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Crisis 1999
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Mladjan Dinkic: "Draskovic and Djindjic don't hate each other"
2408 freeserbia news

From our correspondent in Novi Sad - Mladjan Dinkic, coordinator of the Group of 17 independent economists, said in a talk-show on Novi Sad's Radio 021, that the main obstacle in the relations of two key opposition leaders, Vuk Draskovic and Zoran Djindjic, is not their hatred, but their attitude towards Milosevic. Dinkic said he believes that regime blackmailed one of them, and made him sabotage the organization of the large anti-government rally, held in Belgrade on August 19. He emphasized that some opposition parties created mess in the organization, and not, what everyone expected Milosevic's regime. As an example he said that the Studio Berar from Novi Sad, canceled powerful 60kW strong amplifying system, only 24 hours before the rally, and because of that they had to use alternative 6 times lower amplifier.

Dinkic also announced the message for both the regime and the opposition, that they don't need to worry about him, because he doesn't have political aspirations, and made public promise that he won't be prime minister of the transitional government. Dinkic expressed his expectations if Draskovic's Serbian Renewal Movement (SPO) and opposition umbrella group Alliance for Change (SZP) sign the Pact for Stability in Serbia. If that happens, with the help of enormous public pressure, he would manage to divide Milosevic and Seselj, from the majority of their parties' MP's, which along with SPO's MP's could have majority in Parliament, to support the Transitional Experts Government. After that, the governments of Serbia and Montenegro would make the agreement on the future relations between Serbia and Montenegro, and Milosevic would be left out of job. Further more, he said that he believes that within a year the Transitional Government could make radical reforms in the economic and social structure, which would make the impossible conditions for the return of current regime. Dinkic said that one of the main aims of the foreign policy would be Yugoslavia's admission in the European Union, and for that cause, not later than 2003, Euro would be introduced as the official currency.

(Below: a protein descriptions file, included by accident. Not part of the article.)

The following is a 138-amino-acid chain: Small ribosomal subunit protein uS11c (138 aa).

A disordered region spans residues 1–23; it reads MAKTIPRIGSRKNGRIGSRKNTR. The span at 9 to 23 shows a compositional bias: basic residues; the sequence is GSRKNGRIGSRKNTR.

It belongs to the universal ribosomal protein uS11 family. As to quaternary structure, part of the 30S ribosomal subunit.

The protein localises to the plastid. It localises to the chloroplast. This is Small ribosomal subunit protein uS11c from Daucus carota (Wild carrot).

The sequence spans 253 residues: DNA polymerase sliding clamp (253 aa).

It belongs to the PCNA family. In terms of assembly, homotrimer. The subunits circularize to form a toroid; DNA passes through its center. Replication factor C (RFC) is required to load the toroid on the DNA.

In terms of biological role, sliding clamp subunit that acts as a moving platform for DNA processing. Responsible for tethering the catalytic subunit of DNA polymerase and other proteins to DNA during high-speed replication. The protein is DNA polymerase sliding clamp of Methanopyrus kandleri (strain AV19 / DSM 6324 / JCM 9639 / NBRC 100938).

All the listeners who joined the discussion, supported Dinkic and his plans, and ask him to prevail.

Source: Free Serbia

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